Transportation planners were hoping today would mark the end of short-term federal funding and Wednesday would start a period of sustained flowing of highway dollars to states and local projects.
Instead, Congress voted in August to extend the current transportation bill by just eight months, shorter than the term of the current funding bill.
It’s a better scenario than no action, which would have threatened the movement on any road projects, but officials are still in a bind.
Considering long-term projects “is harder, because you don’t exactly know what the future holds,” said Josh Waller, the DOT’S director of governmental affairs, on Monday. “You just have to make assumptions based off various things.
“And it’s very hard to really proceed to actually sign contracts if you’re unsure if the money is going to be there.”
The issue has local implications, too, as the Hall County area is in the midst of updating its long-range transportation plan.
The county has hired Pond & Co. of Norcross to help the Gainesville-Hall Metropolitan Planning Organization, the Hall area’s main transportation planning agency, in the effort.
Officials must develop a “financially constrained” plan by August 2015, meaning projected expenses must meet projected revenues.
And Hall County has a list of road improvement projects without complete funding in hand, including Spout Springs Road in South Hall and U.S. 129/Cleveland Highway in North Hall.
Richard Fangmann, Pond’s director of transportation planning, has said long-term federal funding “uncertainty ... is a challenge in determining the amount of funding likely to be available.”
The firm is talking with the Georgia Department of Transportation and the MPO “to determine appropriate assumptions regarding anticipated growth or reduction in funding levels ... in the plan,” he said.
Sam I. Baker, the MPO’s senior transportation planner, said Monday that officials “have made some assumptions about future revenue and project costs and are presently seeking state and federal feedback.”
Much of the issue centers around the federal transportation spending law, the Moving Ahead for Progress in the 21st Century Act, which was approved in 2012 for a period ending Tuesday.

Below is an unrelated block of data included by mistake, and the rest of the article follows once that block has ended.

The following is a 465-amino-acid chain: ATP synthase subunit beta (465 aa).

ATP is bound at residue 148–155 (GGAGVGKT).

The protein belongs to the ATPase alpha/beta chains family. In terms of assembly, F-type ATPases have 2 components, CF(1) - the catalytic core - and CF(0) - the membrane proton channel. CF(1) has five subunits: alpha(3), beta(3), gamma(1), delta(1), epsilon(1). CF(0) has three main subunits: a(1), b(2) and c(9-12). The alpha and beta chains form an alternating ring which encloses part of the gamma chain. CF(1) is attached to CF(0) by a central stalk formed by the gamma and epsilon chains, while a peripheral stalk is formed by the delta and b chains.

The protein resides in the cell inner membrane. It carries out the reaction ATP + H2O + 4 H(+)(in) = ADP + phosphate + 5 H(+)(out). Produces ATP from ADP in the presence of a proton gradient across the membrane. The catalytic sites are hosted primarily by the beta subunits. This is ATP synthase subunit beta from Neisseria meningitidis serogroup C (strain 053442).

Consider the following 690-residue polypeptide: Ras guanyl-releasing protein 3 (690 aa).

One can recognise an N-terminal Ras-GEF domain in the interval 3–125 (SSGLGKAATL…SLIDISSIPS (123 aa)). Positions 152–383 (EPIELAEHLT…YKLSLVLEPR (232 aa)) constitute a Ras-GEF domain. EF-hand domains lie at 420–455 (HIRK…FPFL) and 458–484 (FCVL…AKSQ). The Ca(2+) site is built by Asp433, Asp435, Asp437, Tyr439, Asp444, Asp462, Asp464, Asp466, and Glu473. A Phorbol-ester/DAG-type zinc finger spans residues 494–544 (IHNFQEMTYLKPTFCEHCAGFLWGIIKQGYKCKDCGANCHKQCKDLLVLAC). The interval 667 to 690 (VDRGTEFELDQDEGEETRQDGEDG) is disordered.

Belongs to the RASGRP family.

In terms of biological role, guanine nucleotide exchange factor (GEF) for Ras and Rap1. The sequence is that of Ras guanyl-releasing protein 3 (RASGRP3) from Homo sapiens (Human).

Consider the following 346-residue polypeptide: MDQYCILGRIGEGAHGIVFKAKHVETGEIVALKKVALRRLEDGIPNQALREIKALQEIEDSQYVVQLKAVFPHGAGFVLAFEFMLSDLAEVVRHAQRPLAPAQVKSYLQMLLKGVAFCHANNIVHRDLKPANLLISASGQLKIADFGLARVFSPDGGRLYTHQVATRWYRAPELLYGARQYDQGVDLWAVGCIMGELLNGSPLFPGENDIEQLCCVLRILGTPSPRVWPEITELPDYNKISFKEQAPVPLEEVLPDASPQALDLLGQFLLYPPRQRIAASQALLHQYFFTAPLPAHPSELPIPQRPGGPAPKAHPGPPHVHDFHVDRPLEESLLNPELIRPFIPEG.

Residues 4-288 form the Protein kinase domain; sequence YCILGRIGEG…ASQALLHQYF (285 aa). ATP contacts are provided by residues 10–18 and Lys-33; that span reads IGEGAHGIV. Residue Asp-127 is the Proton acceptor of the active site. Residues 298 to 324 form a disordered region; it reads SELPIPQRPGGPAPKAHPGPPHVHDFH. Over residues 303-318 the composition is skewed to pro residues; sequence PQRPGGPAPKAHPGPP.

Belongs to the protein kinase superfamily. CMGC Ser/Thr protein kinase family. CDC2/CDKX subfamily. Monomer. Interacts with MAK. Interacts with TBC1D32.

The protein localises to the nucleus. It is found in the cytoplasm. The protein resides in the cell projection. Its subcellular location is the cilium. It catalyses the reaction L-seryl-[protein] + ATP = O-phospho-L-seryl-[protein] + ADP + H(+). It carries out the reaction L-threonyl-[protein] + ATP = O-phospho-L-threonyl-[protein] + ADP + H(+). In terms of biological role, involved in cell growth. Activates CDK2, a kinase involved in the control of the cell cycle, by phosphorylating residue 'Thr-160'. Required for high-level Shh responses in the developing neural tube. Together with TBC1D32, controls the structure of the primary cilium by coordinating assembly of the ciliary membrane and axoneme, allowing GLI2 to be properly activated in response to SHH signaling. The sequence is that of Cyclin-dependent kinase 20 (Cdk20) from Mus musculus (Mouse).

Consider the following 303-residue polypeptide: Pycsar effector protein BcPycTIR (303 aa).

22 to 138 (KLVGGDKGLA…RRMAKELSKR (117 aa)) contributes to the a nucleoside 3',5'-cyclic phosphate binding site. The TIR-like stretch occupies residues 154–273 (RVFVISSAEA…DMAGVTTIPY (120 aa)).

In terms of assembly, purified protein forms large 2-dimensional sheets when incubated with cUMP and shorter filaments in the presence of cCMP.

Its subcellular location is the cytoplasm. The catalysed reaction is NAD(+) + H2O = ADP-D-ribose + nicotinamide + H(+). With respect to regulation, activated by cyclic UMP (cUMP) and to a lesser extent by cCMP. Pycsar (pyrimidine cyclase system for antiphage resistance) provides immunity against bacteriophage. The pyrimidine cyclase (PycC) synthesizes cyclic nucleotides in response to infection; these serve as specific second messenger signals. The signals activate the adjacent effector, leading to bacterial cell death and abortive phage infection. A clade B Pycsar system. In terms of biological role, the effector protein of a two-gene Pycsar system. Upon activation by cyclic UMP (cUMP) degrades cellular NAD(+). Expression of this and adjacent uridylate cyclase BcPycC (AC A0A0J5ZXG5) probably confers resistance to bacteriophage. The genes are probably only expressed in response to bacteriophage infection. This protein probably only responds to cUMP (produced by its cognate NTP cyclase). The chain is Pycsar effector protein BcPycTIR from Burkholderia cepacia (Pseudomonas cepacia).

Congress passed a bill that allocated $10.8 billion to keep highway and transit programs going through May 31.
The U.S. government pays its share toward projects from the Federal Highway Trust Fund, which is supported by the 18.4-cent-per-gallon gas tax. The fund reached critically low levels over the summer.
One suggestion floated in Congress to boost the fund was to increase the gas tax, which U.S. Rep. Doug Collins, R-Gainesville, said he opposes.
Otherwise, “temporary solutions are the unfortunate result of very complex problems,” he said. “There’s not a clear-cut way forward at the moment.”
Waller said that even though the MAP-21 extension allows states to go forward on contracts, states won’t get reimbursed until appropriation bills are passed.
“You always have to be mindful ... because it may take a while for you to get reimbursed,” he said.
The long-term problem is that transportation expenses are far outpacing revenues, DOT Deputy Commissioner Todd Long said.
“Ultimately, Congress has to bring the expenditures in line with the revenue,” he said. “Every time they extend the (spending) bill, they’re borrowing more money from the general fund to make that happen.
“In any household, if you continue to borrow and spend more than you make, you’re going to be in trouble in the long term.”
And trying to figure out needed roadwork in the future “is almost impossible if you don’t have a stable revenue source,” Long said.